“The papers spoke very well of my works, in fact better than I would have thought they would, as I was a foreigner. However, harsh observations were made insofar as the exposed nudity was concerned: . . . I was in fact the first to have risked exhibiting nude figures in America, in Boston in particular. I had removed the veil of chastity and purity from Puritanism.”
“I finished the portrait in seven sittings of two hours each. Mrs. Cleveland posed like a professional model. It was found by most to be a strong resemblance . . . ”
Whatever disappointment he may have felt over the Michigan Capitol commission, Juglaris continued to blaze new trails in Boston. He took particular pride in introducing the nude in Boston, a city famous for its prudery.
Juglaris created his first stir in 1881 with the public exhibition of his Paris Salon painting The Invasion, a large canvas with nude figures shown at the Boston Museum of Fine Arts. But Juglaris followed this up in 1886 with his unveiling of an even more commanding, solitary nude figure, entitled Mlle. Yvonne.
For the next 125 years, Mlle. Yvonne remained on display as a veritable landmark at the famous Locke-Ober’s Restaurant near the Boston Commons Exciting attention and comment for decades, the Juglaris painting emerged as a tourist attraction in her own right. It became customary to drape her frame with black crepe whenever Harvard lost to Yale in their annual football match. In the late 1940s Holiday magazine published a photo of bowler-hatted businessmen nonchalantly lunching in front of Mlle. Yvonne. Soon after, the Boston Sunday Herald archly described Juglaris as an artist “with a flair for figure painting that is stunningly apparent.” During the 1980s Locke-Ober patrons organized the Mlle. Yvonne Club. Members loyally sported red fancy dress suspenders emblazoned with double images of Juglaris’s voluptuous lady.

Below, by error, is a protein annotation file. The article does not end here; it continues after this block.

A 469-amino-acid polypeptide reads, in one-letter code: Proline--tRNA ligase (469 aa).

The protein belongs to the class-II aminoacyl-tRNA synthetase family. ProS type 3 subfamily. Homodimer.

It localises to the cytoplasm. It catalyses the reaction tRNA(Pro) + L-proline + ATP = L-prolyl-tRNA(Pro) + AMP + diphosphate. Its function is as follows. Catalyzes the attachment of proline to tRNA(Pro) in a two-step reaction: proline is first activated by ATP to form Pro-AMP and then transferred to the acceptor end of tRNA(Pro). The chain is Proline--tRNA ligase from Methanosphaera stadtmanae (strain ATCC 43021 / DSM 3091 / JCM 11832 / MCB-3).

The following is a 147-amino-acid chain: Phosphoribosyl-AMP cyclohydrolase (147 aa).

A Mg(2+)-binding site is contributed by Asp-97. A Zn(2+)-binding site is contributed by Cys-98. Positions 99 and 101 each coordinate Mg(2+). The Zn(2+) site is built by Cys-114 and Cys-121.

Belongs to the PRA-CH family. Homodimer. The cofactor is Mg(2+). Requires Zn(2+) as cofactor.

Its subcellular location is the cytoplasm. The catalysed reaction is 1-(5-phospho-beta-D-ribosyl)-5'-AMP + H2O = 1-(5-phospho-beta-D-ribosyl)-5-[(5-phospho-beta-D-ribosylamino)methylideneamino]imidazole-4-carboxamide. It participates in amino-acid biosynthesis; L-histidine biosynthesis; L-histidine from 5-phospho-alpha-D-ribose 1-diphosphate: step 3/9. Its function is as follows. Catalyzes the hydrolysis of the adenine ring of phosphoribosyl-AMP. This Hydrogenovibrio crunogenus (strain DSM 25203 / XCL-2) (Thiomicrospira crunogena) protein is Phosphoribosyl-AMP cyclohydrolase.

Far more modest was the portrait Juglaris painted of First Lady Frances Folsom Cleveland in 1890. The portrait commission was arranged by the influential Helena deKay Gilder. Besides being a founder of both the Art Students’ League and the Society of American Artists in New York, she was the wife of noted Scribner’s editor Richard Gilder and a close personal friend of the president and his wife.
Grover and Frances Cleveland, who annually summered along the Atlantic coast at Marion, Massachusetts, twice cordially entertained Juglaris at lunch. Juglaris was charmed by his young subject whom he addressed in his memoir as the “lovely Mrs. President.” An expansive President Cleveland, who favored immigration, prophesized that Juglaris had a brilliant future ahead of him in America.